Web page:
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Asia markets closed mixed on Thursday as investors digested fresh earnings reports and awaited the outcome of the Bank of Japan's (BOJ) two-day policy meeting, due Friday.
Australia's ASX 200 closed up 16.90 points, or 0.31 percent, at 5,556.60, with the materials sub-index advancing 1.48 percent. Japanese shares declined, with the benchmark closing down 187.98 points, or 1.13 percent, at 16,476.84, while the Topix fell 14.67 points, or 1.11 percent, to 1,307.00.
Across the Korean Strait, the Kospi closed down 3.95 points, or 0.2 percent, at 2,021.10. In Hong Kong, the lost 0.33 percent in late afternoon trade.
Mainland Chinese markets finished mixed after selling off on Wednesday following reports that said Beijing was considering cracking down on risky wealth management products. The benchmark composite closed up 2.97 points, or 0.1 percent, at 2,994.97, while the Shenzhen composite fell 2.99 points, or 0.15 percent, to 1,950.99.
Reuters reported on Wednesday that draft rules from the China Banking Regulatory Commission targeted riskier assets, which were often packaged into high-yielding wealth management products (WMPs) by smaller banks and financial institutions.
David Qu, a markets economist with ANZ Research, said in a note to clients that the new regulations on WMPs may result in limits on their equity purchases. That was likely to benefit the bond market, he said.
Banks could also see lower funding costs as households view WMPs as substitutes for bank deposits and removing the perception that WMPs are risk-free could spur inflows into bank deposits, Qu said.
In Japan, the BOJ began its two-day meeting. Analysts broadly expect the BOJ will introduce fresh stimulus measures, which could include pushing interest rates deeper into negative territory or expanding its asset-purchase program, which buys securities including Japanese government bonds and exchange-traded funds.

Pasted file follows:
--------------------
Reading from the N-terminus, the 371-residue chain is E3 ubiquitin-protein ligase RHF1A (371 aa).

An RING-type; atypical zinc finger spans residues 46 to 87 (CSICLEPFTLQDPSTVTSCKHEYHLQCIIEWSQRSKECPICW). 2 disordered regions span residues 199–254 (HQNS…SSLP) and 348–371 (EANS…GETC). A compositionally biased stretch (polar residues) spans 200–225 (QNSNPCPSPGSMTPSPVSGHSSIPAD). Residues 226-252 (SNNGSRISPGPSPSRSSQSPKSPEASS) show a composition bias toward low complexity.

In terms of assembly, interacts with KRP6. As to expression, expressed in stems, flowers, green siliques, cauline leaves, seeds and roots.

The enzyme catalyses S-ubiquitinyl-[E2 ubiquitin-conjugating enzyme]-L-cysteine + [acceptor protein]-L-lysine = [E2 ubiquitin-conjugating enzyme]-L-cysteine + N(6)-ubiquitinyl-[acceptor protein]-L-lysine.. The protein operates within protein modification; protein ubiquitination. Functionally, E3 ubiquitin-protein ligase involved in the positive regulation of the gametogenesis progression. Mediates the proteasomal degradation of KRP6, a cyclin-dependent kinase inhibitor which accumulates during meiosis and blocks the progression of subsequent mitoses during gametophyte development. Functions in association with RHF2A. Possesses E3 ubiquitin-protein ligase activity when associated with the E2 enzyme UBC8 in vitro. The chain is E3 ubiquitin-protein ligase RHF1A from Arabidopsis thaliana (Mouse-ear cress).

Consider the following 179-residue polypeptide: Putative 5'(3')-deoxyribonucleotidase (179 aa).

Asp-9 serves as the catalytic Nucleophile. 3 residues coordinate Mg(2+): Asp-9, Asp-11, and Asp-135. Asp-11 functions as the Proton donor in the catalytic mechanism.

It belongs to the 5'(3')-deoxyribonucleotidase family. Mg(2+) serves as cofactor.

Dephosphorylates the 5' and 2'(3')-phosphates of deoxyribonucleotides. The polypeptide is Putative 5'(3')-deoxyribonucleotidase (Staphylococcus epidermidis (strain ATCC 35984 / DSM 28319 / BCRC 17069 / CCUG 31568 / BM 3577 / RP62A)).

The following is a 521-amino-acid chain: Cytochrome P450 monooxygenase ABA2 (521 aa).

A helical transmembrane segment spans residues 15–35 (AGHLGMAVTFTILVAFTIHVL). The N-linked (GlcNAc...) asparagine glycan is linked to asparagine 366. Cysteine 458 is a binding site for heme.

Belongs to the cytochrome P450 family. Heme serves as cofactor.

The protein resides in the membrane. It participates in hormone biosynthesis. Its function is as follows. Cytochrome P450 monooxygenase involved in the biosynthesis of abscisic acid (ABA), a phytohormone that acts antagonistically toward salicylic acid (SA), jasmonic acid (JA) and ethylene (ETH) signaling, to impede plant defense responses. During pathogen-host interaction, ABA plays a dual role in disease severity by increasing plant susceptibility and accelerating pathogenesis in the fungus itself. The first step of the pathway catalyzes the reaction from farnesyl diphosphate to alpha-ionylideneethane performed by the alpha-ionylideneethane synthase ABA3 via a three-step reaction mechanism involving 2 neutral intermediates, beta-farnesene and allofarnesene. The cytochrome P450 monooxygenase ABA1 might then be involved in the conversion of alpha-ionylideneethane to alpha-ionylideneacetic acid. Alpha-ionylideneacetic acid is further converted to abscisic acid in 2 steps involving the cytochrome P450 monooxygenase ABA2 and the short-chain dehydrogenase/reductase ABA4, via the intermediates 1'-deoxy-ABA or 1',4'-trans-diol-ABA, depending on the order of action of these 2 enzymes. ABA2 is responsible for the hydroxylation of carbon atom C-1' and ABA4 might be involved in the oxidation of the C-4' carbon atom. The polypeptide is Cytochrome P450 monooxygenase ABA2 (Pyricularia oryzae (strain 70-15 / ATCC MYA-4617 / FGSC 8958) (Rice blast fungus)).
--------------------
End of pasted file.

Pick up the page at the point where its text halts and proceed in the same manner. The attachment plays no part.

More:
"If the BOJ decides to act this week, they could expand the quantitative and qualitative easing (QQE) program or decide to reinvest maturities. If nothing happens this week, we expect the BOJ will act definitively in September," Jennifer Vail, head of fixed income research at U.S. Bank Wealth Management, said in a note.
But she added that the bank expected coordinated fiscal and monetary stimulus in Japan.
On the fiscal front, on Wednesday, Japanese media agency Jiji reported that Prime Minister Shinzo Abe was preparing a stimulus package worth 28 trillion yen ($265.30 billion), which exceeded initial estimates of around 20 trillion yen.
Peter Boockvar, chief market analyst at The Lindsey Group, said in a note it was still unclear how much of the 28 trillion yen stimulus plan would be new and how much of it would be "repackaged to make it seem huge."
"The timing of this chatter was likely done purposely ahead of the BOJ meeting where [BOJ Governor] Kuroda can have an idea of how much more paper he gets to now buy," said Boockvar.
The yen strengthened to the 104 handle against the greenback Thursday morning, trading as high as 104.50 before retreating to 104.66 as of 2:50 p.m. HK/SIN, compared with levels near 107 in the previous week, as traders await the BOJ's decision due Friday.